Rockne S. O’Bannon on “Cult”” And Farscape”
By Abbie Bernstein
Writer/producer Rockne S. O’Bannon will be forever beloved as the creator of FARSCAPE, the four-season-plus-miniseries wild, emotional, hilarious, tragic tour of the far reaches of the universe that starred Ben Browder as astronaut John Crichton and Claudia Black as his lethal love interest Aeryn Sun. O’Bannon also wrote the feature film ALIEN NATION, which was turned into a television series that ran only one season – but then lived on in five serialized telefilms.
O’Bannon has now created and executive-produces CULT, which is airing on the CW Friday nights at 9. CULT has two storylines. In the show within the show, also titled CULT, written by the mysterious Steven Rae (which not coincidentally is O’Bannon’s real-life Writers Guild of America-sanctioned pseudonym) ex-cult member/current FBI agent Kelly Collins (Alona Tal) seeks to bring down cult leader Billy Grimm (Robert Knepper). In the show’s real world, where CULT is a TV series, journalist Jeff Sefton (Matt Davis) and CULT production assistant Skye Yarrow (Jessica Lucas) are trying to find out how the show and its following relate to the disappearance of Jeff’s brother, the death of Jessica’s father and several suicides. Tal and Knepper play, respectively, Marti and Roger, the actors who portray Kelly and Billy.
CULT plays somewhat more straightforwardly than the above synopsis might suggest, with Jeff and Skye chasing down some arcane clues at the same time Billy plays mind games with Kelly.
Following a panel on CULT held by the CW for the Television Critics Association press tour, which includes the main cast plus O’Bannon’s fellow CULT executive producers Josh Schwartz (CHUCK, GOSSIP GIRL) and Len Goldstein, the writer obligingly hangs around for some more conversation about his newest creation.
For starters, O’Bannon is well aware that CULT can be a bit challenging to describe. “We’ve all seen so much television in our lives that what was interesting to me was to attempt to create a show that was truly different. And doing so can make it a little harder to explain and describe in a show with a lot going on. I have a great deal of faith and trust in the audience to be able to hook into that. But we’re very aware of the fact that we have a complex, multifaceted show going on and we’re trying to keep it as clear in our heads as possible. For me, part of the fun is, being someone with an incredibly short attention span, the idea that we’re actually presenting two shows at once and that inside each episode is a complete episode of the inside [show-within-a-show] CULT that you can take away, the short attention span theatre version.”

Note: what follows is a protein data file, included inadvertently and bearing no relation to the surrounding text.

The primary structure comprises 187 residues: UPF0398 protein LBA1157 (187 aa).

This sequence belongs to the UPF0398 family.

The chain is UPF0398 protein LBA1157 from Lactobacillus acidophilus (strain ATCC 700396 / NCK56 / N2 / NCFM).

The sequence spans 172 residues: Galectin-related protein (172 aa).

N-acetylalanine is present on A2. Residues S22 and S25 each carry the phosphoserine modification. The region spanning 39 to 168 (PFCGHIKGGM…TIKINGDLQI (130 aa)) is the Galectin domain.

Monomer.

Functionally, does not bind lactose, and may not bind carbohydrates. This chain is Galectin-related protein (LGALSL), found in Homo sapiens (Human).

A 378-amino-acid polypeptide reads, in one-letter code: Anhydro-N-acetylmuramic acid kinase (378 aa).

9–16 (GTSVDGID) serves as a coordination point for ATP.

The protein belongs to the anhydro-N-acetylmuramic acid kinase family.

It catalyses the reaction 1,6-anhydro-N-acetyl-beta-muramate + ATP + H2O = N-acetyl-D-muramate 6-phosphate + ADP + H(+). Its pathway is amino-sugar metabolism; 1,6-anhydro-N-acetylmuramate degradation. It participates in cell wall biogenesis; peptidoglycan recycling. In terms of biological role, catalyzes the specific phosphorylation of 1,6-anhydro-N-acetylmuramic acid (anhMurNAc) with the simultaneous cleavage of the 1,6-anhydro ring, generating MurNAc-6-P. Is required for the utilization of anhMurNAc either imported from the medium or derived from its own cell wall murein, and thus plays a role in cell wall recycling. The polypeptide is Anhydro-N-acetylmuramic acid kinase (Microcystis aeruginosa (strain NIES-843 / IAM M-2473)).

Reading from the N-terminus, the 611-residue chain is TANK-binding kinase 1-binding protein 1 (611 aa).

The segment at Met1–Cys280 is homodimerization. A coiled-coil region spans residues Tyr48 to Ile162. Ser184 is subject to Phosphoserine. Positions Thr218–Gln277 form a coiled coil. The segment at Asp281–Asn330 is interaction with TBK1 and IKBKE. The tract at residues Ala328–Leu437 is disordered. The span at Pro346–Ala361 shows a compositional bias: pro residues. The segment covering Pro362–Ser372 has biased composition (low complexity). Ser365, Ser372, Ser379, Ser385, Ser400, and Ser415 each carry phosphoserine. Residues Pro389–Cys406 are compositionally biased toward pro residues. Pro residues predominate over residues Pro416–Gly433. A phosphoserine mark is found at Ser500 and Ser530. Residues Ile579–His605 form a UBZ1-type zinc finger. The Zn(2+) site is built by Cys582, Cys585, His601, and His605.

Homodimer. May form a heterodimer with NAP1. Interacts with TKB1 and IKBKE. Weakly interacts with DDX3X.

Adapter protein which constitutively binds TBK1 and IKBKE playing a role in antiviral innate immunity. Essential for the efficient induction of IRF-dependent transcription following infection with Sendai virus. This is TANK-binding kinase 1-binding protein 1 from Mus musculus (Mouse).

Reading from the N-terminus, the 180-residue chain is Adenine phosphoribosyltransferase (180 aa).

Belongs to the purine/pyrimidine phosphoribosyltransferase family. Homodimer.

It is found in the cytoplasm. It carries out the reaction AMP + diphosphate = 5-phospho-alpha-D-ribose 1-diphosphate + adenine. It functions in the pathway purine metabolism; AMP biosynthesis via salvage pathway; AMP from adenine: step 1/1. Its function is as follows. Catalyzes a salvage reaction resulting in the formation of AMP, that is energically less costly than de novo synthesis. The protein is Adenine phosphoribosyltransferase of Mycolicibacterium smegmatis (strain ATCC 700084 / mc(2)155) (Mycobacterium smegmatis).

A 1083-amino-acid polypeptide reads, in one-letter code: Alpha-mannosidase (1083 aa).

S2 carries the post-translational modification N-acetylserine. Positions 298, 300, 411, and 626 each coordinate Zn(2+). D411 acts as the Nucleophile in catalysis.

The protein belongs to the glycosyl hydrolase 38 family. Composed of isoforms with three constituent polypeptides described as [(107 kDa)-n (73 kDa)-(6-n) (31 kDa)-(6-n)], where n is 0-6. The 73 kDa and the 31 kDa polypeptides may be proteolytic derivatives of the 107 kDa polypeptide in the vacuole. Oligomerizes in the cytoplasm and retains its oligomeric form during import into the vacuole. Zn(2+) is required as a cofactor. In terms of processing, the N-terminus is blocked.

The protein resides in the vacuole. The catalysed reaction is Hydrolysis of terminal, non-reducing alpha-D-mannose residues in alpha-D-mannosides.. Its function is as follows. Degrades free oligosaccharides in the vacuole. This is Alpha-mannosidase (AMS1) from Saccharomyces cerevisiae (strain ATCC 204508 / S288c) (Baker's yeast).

Although FARSCAPE’s devoted fandom does not resemble the cult on CULT, O’Bannon says his experience with the earlier series gave him the impetus to create this one. “I witnessed the kind of incredible fan passion for a show and the ability of fans to find each other through social media and connect up. FARSCAPE is a very benign science-fiction adventure show, but it started me thinking – what if the show were something with a little bit darker edge, and what kind of fans would that then draw?”
CULT was created by O’Bannon about five years ago and then went through a process that is all too familiar to many in the film and television industry – it kept almost getting made. “I’d actually written a couple versions for other networks,” O’Bannon says. “I had gone out and pitched it as a miniseries, as a feature trilogy. Honestly, I had to put it away as though it wasn’t going to happen. And of course, that’s exactly when it happened.”